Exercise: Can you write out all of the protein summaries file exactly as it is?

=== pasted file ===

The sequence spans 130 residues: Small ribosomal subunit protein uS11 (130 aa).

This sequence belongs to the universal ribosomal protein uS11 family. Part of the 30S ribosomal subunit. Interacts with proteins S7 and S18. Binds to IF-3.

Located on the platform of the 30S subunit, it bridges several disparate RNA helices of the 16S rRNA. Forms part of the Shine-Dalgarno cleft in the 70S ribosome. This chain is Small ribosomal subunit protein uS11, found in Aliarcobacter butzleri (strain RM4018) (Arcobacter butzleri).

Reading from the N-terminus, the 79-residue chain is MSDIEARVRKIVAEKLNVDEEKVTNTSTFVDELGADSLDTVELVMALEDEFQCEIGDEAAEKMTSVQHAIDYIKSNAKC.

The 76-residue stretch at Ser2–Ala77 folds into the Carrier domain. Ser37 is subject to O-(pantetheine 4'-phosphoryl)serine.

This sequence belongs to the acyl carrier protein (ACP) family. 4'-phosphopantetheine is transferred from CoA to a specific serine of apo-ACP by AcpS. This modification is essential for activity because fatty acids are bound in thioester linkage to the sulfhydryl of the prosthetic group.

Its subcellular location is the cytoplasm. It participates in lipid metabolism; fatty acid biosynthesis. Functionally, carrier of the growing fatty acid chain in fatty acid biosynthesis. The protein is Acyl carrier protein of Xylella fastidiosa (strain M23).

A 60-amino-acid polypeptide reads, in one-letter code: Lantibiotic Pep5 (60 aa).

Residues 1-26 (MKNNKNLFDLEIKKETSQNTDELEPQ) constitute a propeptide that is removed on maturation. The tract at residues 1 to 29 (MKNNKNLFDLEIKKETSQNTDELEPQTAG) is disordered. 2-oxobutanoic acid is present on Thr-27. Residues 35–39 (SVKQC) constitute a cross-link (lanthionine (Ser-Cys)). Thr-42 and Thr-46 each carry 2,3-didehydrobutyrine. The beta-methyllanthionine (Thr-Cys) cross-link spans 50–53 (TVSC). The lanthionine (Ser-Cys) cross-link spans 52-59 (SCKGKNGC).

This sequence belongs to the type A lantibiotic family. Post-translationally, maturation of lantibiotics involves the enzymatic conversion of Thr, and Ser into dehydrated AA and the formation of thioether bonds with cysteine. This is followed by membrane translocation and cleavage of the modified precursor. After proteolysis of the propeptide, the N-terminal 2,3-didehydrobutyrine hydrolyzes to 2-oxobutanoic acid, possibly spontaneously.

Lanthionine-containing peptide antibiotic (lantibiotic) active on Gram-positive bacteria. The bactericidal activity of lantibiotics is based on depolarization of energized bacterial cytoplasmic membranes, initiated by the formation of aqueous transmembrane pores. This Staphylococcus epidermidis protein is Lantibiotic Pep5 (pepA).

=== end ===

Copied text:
The sequence spans 130 residues: Small ribosomal subunit protein uS11 (130 aa).

This sequence belongs to the universal ribosomal protein uS11 family. Part of the 30S ribosomal subunit. Interacts with proteins S7 and S18. Binds to IF-3.

Located on the platform of the 30S subunit, it bridges several disparate RNA helices of the 16S rRNA. Forms part of the Shine-Dalgarno cleft in the 70S ribosome. This chain is Small ribosomal subunit protein uS11, found in Aliarcobacter butzleri (strain RM4018) (Arcobacter butzleri).

Reading from the N-terminus, the 79-residue chain is MSDIEARVRKIVAEKLNVDEEKVTNTSTFVDELGADSLDTVELVMALEDEFQCEIGDEAAEKMTSVQHAIDYIKSNAKC.

The 76-residue stretch at Ser2–Ala77 folds into the Carrier domain. Ser37 is subject to O-(pantetheine 4'-phosphoryl)serine.

This sequence belongs to the acyl carrier protein (ACP) family. 4'-phosphopantetheine is transferred from CoA to a specific serine of apo-ACP by AcpS. This modification is essential for activity because fatty acids are bound in thioester linkage to the sulfhydryl of the prosthetic group.

Its subcellular location is the cytoplasm. It participates in lipid metabolism; fatty acid biosynthesis. Functionally, carrier of the growing fatty acid chain in fatty acid biosynthesis. The protein is Acyl carrier protein of Xylella fastidiosa (strain M23).

A 60-amino-acid polypeptide reads, in one-letter code: Lantibiotic Pep5 (60 aa).

Residues 1-26 (MKNNKNLFDLEIKKETSQNTDELEPQ) constitute a propeptide that is removed on maturation. The tract at residues 1 to 29 (MKNNKNLFDLEIKKETSQNTDELEPQTAG) is disordered. 2-oxobutanoic acid is present on Thr-27. Residues 35–39 (SVKQC) constitute a cross-link (lanthionine (Ser-Cys)). Thr-42 and Thr-46 each carry 2,3-didehydrobutyrine. The beta-methyllanthionine (Thr-Cys) cross-link spans 50–53 (TVSC). The lanthionine (Ser-Cys) cross-link spans 52-59 (SCKGKNGC).

This sequence belongs to the type A lantibiotic family. Post-translationally, maturation of lantibiotics involves the enzymatic conversion of Thr, and Ser into dehydrated AA and the formation of thioether bonds with cysteine. This is followed by membrane translocation and cleavage of the modified precursor. After proteolysis of the propeptide, the N-terminal 2,3-didehydrobutyrine hydrolyzes to 2-oxobutanoic acid, possibly spontaneously.

Lanthionine-containing peptide antibiotic (lantibiotic) active on Gram-positive bacteria. The bactericidal activity of lantibiotics is based on depolarization of energized bacterial cytoplasmic membranes, initiated by the formation of aqueous transmembrane pores. This Staphylococcus epidermidis protein is Lantibiotic Pep5 (pepA).